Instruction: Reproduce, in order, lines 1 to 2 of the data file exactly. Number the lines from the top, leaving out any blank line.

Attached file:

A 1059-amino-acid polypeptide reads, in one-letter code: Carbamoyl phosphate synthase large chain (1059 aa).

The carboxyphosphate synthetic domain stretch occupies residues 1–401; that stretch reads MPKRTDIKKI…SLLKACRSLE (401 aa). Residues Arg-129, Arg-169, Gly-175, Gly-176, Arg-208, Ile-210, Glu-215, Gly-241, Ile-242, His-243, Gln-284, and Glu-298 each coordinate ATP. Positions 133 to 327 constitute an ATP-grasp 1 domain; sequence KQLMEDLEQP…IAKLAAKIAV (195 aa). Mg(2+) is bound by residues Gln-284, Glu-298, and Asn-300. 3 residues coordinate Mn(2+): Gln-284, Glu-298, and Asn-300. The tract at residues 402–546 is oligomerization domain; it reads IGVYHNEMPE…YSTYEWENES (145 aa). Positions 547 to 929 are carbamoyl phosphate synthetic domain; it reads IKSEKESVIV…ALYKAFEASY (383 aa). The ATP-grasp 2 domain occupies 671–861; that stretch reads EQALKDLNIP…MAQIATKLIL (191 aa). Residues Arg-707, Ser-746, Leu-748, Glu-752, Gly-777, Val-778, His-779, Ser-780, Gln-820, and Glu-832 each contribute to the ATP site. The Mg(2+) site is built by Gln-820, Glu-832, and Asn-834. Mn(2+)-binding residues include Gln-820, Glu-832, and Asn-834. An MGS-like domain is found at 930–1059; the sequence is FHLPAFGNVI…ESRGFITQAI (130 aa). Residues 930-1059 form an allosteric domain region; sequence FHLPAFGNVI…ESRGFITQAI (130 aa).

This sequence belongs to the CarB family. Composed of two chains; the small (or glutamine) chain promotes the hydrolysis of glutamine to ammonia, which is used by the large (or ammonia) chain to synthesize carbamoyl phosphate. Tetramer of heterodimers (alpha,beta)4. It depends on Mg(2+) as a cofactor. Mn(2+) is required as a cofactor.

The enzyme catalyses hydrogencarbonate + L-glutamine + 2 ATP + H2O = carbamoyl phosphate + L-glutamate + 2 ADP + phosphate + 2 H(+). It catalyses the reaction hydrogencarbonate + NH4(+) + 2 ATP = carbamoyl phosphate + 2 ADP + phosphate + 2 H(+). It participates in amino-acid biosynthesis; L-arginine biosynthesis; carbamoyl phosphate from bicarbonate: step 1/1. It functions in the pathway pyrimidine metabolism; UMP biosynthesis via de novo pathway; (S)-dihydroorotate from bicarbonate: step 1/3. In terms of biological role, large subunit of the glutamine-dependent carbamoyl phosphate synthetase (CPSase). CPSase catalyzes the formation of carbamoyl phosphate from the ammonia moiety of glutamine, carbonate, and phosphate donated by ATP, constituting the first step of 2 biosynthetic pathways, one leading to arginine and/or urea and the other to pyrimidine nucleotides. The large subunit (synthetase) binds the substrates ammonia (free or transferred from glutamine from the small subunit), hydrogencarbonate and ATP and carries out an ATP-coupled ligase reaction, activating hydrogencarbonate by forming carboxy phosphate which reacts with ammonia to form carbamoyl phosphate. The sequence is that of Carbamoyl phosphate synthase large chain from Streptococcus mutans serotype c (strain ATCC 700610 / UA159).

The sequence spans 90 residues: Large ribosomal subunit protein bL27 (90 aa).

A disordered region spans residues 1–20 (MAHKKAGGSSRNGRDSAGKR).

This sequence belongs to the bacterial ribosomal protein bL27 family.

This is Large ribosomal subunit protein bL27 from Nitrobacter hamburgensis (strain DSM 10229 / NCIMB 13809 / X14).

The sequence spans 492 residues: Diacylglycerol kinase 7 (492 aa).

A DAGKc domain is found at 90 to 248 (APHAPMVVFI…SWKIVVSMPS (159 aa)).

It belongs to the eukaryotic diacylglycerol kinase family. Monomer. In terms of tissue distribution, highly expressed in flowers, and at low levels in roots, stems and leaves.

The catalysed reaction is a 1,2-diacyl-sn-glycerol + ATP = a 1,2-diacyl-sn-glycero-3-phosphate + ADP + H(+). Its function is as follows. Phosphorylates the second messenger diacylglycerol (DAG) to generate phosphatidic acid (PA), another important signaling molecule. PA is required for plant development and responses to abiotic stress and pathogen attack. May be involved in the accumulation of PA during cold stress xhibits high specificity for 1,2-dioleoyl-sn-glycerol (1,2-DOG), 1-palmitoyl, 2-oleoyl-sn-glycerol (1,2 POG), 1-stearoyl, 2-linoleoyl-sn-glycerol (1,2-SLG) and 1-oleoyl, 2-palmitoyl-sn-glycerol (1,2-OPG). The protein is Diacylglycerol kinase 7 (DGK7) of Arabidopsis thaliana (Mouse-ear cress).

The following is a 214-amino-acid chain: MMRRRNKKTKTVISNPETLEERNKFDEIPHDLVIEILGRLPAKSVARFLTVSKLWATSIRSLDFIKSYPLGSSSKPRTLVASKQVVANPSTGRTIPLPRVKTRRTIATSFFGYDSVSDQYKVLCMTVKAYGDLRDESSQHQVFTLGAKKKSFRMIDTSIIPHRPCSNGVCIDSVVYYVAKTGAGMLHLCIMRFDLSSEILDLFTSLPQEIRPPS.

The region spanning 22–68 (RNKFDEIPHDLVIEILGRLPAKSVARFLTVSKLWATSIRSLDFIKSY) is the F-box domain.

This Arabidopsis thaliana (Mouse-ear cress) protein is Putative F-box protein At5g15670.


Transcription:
A 1059-amino-acid polypeptide reads, in one-letter code: Carbamoyl phosphate synthase large chain (1059 aa).

The carboxyphosphate synthetic domain stretch occupies residues 1–401; that stretch reads MPKRTDIKKI…SLLKACRSLE (401 aa). Residues Arg-129, Arg-169, Gly-175, Gly-176, Arg-208, Ile-210, Glu-215, Gly-241, Ile-242, His-243, Gln-284, and Glu-298 each coordinate ATP. Positions 133 to 327 constitute an ATP-grasp 1 domain; sequence KQLMEDLEQP…IAKLAAKIAV (195 aa). Mg(2+) is bound by residues Gln-284, Glu-298, and Asn-300. 3 residues coordinate Mn(2+): Gln-284, Glu-298, and Asn-300. The tract at residues 402–546 is oligomerization domain; it reads IGVYHNEMPE…YSTYEWENES (145 aa). Positions 547 to 929 are carbamoyl phosphate synthetic domain; it reads IKSEKESVIV…ALYKAFEASY (383 aa). The ATP-grasp 2 domain occupies 671–861; that stretch reads EQALKDLNIP…MAQIATKLIL (191 aa). Residues Arg-707, Ser-746, Leu-748, Glu-752, Gly-777, Val-778, His-779, Ser-780, Gln-820, and Glu-832 each contribute to the ATP site. The Mg(2+) site is built by Gln-820, Glu-832, and Asn-834. Mn(2+)-binding residues include Gln-820, Glu-832, and Asn-834. An MGS-like domain is found at 930–1059; the sequence is FHLPAFGNVI…ESRGFITQAI (130 aa). Residues 930-1059 form an allosteric domain region; sequence FHLPAFGNVI…ESRGFITQAI (130 aa).